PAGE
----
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Fact Sheet: The Cost of Sabotage To State & Local Taxpayers

By May 24, 2018No Comments


For Each Person Who Becomes Uninsured, Hospitals’ Uncompensated Care Costs Increase By $900. One study, published by the National Bureau of Economic Research, estimated that “each newly uninsured person leads to nearly $900 in uncompensated care costs.” [National Bureau of Economic Research, June 2015]

Coverage Losses Threaten To Reverse Large Drops In Uncompensated Care That Resulted from The Affordable Care Act’s Historic Coverage Gains. “Between 2013 and 2015, as the nationwide uninsured rate fell from 14.5 percent to 9.4 percent (a 35 percent decline), uncompensated care costs as a share of hospital operating expenses fell by 30 percent.” [Center on Budget and Policy Priorities, 5/23/18; see state-by-state estimates in appendix]

Republican Sabotage Will Increase Uninsured By 3 Million In 2019. The nonpartisan Congressional Budget Office now projects that the number of uninsured people will increase by 3 million between 2018 and 2019. Per CBO, this is “mainly because the penalty associated with the individual mandate will be eliminated and premiums in the nongroup market will be higher.” [Congressional Budget Office, 5/23/18]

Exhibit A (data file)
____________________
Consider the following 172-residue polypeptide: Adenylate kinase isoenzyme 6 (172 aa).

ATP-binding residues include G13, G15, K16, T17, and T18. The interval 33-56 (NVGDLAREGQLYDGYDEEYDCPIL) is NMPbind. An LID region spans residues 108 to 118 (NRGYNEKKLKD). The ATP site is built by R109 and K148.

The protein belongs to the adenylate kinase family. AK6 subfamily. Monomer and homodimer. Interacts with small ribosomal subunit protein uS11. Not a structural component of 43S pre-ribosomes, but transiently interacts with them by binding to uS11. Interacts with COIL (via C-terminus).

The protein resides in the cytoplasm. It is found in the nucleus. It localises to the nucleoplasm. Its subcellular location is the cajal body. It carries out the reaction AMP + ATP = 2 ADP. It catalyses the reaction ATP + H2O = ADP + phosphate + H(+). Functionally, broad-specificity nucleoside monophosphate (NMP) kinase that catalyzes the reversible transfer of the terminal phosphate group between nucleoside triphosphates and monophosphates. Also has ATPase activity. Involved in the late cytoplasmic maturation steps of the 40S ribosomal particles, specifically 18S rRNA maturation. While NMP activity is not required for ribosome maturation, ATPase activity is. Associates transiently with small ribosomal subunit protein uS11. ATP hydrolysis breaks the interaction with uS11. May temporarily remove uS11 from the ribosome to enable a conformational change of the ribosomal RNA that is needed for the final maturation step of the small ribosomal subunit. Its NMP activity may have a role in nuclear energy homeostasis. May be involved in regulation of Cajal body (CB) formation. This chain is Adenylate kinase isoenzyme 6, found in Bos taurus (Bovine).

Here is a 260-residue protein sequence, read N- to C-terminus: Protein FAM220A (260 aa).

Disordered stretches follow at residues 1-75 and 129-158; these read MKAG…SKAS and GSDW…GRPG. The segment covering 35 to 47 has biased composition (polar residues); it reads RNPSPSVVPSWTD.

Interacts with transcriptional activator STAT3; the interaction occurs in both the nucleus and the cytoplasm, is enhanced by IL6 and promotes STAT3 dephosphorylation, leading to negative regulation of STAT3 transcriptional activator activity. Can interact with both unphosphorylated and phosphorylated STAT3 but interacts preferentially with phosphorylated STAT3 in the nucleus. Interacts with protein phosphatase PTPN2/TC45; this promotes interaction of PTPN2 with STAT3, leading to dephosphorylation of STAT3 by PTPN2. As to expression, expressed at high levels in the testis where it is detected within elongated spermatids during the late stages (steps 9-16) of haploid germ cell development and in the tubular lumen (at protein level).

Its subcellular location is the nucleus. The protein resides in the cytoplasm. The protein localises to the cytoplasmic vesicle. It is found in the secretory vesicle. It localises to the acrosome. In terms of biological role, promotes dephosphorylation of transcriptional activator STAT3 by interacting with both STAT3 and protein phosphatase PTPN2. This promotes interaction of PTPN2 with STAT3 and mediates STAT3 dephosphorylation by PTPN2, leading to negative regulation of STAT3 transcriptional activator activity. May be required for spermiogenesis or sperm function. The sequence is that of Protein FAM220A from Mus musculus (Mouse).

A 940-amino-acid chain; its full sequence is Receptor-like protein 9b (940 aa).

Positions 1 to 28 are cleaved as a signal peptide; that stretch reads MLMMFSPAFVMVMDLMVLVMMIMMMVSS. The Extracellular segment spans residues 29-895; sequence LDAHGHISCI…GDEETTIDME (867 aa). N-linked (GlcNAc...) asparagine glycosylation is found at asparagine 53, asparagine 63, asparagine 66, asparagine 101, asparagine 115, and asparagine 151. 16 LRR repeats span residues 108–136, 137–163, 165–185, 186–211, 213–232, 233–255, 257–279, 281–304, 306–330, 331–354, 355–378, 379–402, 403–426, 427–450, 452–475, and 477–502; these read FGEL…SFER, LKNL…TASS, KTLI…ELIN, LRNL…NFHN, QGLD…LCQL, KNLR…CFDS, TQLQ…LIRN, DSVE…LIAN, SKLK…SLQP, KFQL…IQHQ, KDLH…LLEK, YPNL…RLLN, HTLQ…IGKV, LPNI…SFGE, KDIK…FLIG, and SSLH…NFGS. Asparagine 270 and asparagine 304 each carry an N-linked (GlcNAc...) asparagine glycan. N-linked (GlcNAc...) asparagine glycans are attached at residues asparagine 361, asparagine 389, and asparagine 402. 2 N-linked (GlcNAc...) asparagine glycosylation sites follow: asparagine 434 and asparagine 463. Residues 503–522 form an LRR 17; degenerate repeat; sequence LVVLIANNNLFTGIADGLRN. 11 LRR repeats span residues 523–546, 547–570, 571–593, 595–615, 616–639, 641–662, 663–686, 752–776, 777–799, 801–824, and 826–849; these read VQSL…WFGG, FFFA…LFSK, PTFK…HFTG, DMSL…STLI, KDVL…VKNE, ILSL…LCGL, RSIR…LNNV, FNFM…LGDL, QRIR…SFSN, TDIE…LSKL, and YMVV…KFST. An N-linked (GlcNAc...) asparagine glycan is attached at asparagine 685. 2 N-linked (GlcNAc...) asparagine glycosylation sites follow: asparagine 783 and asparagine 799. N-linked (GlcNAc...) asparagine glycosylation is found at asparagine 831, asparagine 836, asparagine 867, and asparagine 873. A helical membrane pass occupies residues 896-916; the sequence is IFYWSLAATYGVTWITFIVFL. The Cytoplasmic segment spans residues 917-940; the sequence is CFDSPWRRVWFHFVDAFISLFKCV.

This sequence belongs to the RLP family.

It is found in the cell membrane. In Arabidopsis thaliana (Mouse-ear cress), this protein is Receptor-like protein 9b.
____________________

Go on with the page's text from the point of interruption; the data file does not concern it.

Using The National Bureau of Economic Research’s Estimate That Uncompensated Care Costs $900 Per Person, Sabotage Could Cost Hospitals $2.7 Billion In 2019. Using the National Bureau of Economic Research’s estimate that each person who loses insurance increases hospitals’ uncompensated care costs by $900, this coverage loss could result in $2.7 billion more uncompensated costs  in 2019. [Congressional Budget Office, 5/23/18]